symptoms.

26
Nutrition deficiencies
  • Calcium necrosis around the base of the leaves.
    The very low mobility of calcium is a major
    factor determining the expression of calcium
    deficiency symptoms in plants.
  • Classic symptoms blossom-end rot of tomato
    (burning of the end part of tomato fruits), tip
    burn of lettuce, blackheart of celery and death
    of the growing regions in many plants. All these
    symptoms show soft dead necrotic tissue at
    rapidly growing areas, which is generally related
    to poor translocation of calcium to the tissue
    rather than a low external supply of calcium.

27
Group 3
Leaf chlorosis and necrosis
Small necrotic spots, chlorosis in young or old
leaves
Chlorosis in old leaves
28
Nutrition
Dark green leaves, twisted or malformed
Intervenous chlorosis in young leaves
  • Group 4 mineral nutrients involved in redox
    reactions
  • Iron Zinc Copper Nickle
  • Molybdenum associated with nitrate metabolism,
    chlorosis in leaves

29
Nutrient deficiency
  • Diagnosis of mineral nutrient deficiency
  • Soil analysis
  • Plant tissue analysis
  • Crop harvesting removes nutrients from the soil
  • Nutrients can be added back to the soil in the
    form of fertilizers
  • Chemical fertilizers, organic fertilizers (plant
    and animal residues)
  • Fertilizers can be applied to the soil or sprayed
    on leaves

30
Figure 5.4 Relationship between yield and the
nutrient content of the plant tissue
31
Figure 5.5 Influence of soil pH on the
availability of nutrient elements in organic soils
  • Soil pH has a large influence on the availability
    of mineral nutrients to plants

32
Figure 5.6 The principle of cation exchange on
the surface of a soil particle
Cation exchange capacity the degree to which a
soil can adsorb and exchange ions
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  • The soil is a complex substrate physically,
    chemically, and biologically. The size of soil
    particles and the cation exchange capacity of the
    soil determines the extent to which a soil
    provides a reservoir for water and nutrients
  • A soil with higher cation exchange capacity
    generally has a larger reserve of mineral
    nutrients

35
Figure 5.7 Fibrous root systems of wheat (a
monocot)
36
Figure 5.8 Taproot system of two adequately
watered dicots
37
Figure 5.9 Diagrammatic longitudinal section of
the apical region of the root
38
Figure 5.10 Formation of a nutrient depletion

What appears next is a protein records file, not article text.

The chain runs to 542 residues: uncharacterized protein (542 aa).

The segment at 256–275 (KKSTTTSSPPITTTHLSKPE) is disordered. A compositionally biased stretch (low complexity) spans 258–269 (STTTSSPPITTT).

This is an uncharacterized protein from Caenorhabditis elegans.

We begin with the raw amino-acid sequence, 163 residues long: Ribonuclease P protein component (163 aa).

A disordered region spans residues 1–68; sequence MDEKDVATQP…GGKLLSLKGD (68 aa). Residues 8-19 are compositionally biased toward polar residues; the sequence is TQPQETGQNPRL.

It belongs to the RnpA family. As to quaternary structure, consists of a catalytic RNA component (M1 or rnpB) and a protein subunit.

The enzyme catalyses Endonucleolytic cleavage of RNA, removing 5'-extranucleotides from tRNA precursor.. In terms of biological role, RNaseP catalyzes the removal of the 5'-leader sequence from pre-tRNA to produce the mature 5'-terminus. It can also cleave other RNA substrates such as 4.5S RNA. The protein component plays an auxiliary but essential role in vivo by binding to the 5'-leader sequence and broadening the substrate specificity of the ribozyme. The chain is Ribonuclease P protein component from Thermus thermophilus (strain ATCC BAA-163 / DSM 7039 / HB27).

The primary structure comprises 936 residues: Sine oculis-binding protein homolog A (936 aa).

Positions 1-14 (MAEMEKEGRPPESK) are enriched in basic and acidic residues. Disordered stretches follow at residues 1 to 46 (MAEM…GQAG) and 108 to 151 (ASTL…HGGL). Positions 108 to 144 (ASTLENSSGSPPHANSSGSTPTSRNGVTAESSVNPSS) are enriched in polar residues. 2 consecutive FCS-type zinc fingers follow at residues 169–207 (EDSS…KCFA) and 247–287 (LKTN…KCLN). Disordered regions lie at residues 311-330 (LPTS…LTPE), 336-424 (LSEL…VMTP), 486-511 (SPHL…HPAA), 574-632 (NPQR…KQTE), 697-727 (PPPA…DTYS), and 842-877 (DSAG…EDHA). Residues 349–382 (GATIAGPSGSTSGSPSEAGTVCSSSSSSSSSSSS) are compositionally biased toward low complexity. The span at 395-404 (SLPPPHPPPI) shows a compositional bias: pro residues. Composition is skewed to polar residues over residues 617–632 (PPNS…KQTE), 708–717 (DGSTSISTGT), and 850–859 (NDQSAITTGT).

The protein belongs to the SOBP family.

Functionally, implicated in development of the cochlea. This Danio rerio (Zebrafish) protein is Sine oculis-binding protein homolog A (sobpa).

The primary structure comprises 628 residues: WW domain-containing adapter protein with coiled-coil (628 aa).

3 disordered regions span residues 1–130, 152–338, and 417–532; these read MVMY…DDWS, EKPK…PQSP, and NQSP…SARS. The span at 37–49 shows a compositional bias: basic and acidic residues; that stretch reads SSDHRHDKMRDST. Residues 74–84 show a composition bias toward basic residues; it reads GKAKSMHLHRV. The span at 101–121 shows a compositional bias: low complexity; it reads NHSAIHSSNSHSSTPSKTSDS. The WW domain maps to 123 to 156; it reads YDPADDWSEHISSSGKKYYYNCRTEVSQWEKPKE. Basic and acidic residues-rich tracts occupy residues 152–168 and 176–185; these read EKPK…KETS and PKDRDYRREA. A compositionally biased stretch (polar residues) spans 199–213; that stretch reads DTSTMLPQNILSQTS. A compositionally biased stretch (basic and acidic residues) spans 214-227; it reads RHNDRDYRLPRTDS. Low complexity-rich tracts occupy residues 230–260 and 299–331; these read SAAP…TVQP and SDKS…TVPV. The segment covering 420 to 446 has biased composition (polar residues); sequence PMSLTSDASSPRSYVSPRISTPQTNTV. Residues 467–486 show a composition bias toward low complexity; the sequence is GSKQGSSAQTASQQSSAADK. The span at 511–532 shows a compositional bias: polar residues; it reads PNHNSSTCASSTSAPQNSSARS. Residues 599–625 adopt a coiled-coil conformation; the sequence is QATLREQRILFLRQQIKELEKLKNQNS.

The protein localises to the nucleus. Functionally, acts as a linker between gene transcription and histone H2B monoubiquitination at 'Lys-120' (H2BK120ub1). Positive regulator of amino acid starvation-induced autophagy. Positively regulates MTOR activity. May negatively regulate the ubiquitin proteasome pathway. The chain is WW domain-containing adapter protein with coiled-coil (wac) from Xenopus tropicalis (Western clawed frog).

zone in region of soil adjacent to plant root
39
Roots
  • Plants develop extensive root systems to obtain
    nutrients
  • Roots have a relatively simple structure
  • Roots continually deplete the nutrients from the
    immediate soil around them, and roots grow
    continuously.
  • Different areas of the root absorb different
    ions
  • in barley, Ca absorption is restricted to the
    apical region K, nitrate, and ammonium can be
    absorbed at all locations of the root surface.
  • In corn, elongation zone has the maximum rate of
    K and nitrate absorption.

40
Figure 5.11 Root biomass as a function of
extractable soil NH4 and NO3
  • Excessive nutrients decrease root biomass, as
    carbohydrates become limited.

41
Figure 5.12 Root infected with ectotrophic
mycorrhizal fungi
  • Root infected with ectotrophic mycorrhizal fungi
    forming a dense sheath or mantle the hyphae
    also penetrate the intercellular space of the
    cortex to form the Hartig net.

42
Figure 5.13 Association of arbuscular
mycorrhizal fungi with a section of a plant root
  • Arbuscular mycorrhizal fungi grow into the
    intercellular space of the cortex and penetrate
    individual cortical cells

43
Mycorrhizal fungi
  • Plant roots often form associations with
    mycorrhizal fungi
  • The fine hyphae of mycorrhizae extend the reach
    of roots into the surrounding soil and facilitate
    the acquisition of mineral nutrients,
    particularly those like phosphorus that are
    relatively immobile in the soil.
  • Plant provides carbohydrates to the mycorrhizae.
    Plants tend to suppress mycorrhizal association
    under conditions of high nutrient availability.